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NeMLA 2015: Unexpected Affect in Shakespearean Drama

Wednesday, August 13, 2014 - 4:59pm
Northeast Modern Language Association

This panel will explore the ways in which Shakespearean drama delivers emotional intensity (passions, affectations, embodiment, etc.) in unexpected places. When might certain emotional reactions be surprising in Shakespeare's plays? Are there particular characters that share their feelings unexpectedly, yet with astonishing resonance?

The significance of this session is to explore whether, after four centuries of exposure, these can still be capable of emotionally shocking. In today's academic climate, do Shakespeare's words have the potential to be so emotionally disturbing that students might/can/should expect a "trigger warning" on syllabi?

Lydgate and London at Kalamazoo 2015

Wednesday, August 13, 2014 - 12:28pm
Lydgate Society

The session proposes to trace Lydgate's importance as a poet of the city. Within the space between social classes and their respective expectations, Lydgate's poetry traced the outline of London: the urban heart of England and the moral mirror of its people. Lydgate was not just a court poet, but a civic poet – a poet whose writings shaped the public sentiments of London's people, mediated between the desires of the aristocracy and the power of the citizenry, and, in doing so, articulated the experience of London life.

Cross-cultural Studies Call for Papers Vol. 1, No.12 (Deadline: September 15th, 2014.)

Wednesday, August 13, 2014 - 2:32am
The Center for Cross-cultural Studies (CFCS), NCCU

Cross-cultural Studies is an international peer-reviewed journal published by Center for Cross-cultural Studies of National Chengchi University, Taipei, Taiwan, and has been indexed in the THCI (Taiwan Humanities Citation Index). It is published biannually and covers Chinese and English articles. The journal has been devoted to offering inter-disciplinary perspectives on cultural/cross-cultural issues and promoting academic engagements since 2008.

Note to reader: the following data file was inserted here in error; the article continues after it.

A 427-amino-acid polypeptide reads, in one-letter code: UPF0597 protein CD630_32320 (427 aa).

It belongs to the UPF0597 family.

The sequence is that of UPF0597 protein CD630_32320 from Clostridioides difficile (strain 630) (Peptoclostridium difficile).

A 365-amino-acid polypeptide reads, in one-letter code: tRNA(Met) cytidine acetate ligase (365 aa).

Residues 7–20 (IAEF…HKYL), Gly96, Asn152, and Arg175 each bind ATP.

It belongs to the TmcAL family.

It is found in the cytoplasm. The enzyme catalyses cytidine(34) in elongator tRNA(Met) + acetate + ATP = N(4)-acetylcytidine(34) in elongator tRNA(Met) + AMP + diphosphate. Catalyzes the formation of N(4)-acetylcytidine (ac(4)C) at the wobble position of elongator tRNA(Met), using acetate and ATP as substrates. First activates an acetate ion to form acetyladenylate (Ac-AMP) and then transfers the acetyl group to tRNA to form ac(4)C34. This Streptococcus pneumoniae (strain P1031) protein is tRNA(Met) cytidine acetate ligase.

California State University Shakespeare Symposium (April 30th-May 1st, 2015)

Tuesday, August 12, 2014 - 7:39pm
California State University, Stanislaus

The symposium committee invites proposals for papers and presentations on any aspect of the works of William Shakespeare. We are currently accepting submissions on a wide range of topics, discipline-specific or interdisciplinary, authored by faculty, graduates, and undergraduates. General topics may include, but are not limited to, Shakespeare and early modern culture; Shakespeare's influence on or appropriation by contemporary culture; Shakespeare on film or television; digital Shakespeare; Shakespearean sources or adaptations; aesthetic approaches to Shakespeare's work; the Shakespearean stage; Shakespeare in performance; teaching Shakespeare; Shakespeare in the high school classroom.

[UPDATE] Teaching College Literature (ongoing)

Tuesday, August 12, 2014 - 5:54pm
Renee Pigeon, Teaching College Literature (TCL)

Have you taught a terrific literature class recently? Contributions are solicited for Teaching College Literature, a web resource focused on teaching English literature at the college/university level.
Site URL:

Poem Unlimited: New Perspectives on Poetry and Genre (Augsburg, Germany, Oct 1-3, 2015)

Tuesday, August 12, 2014 - 5:39pm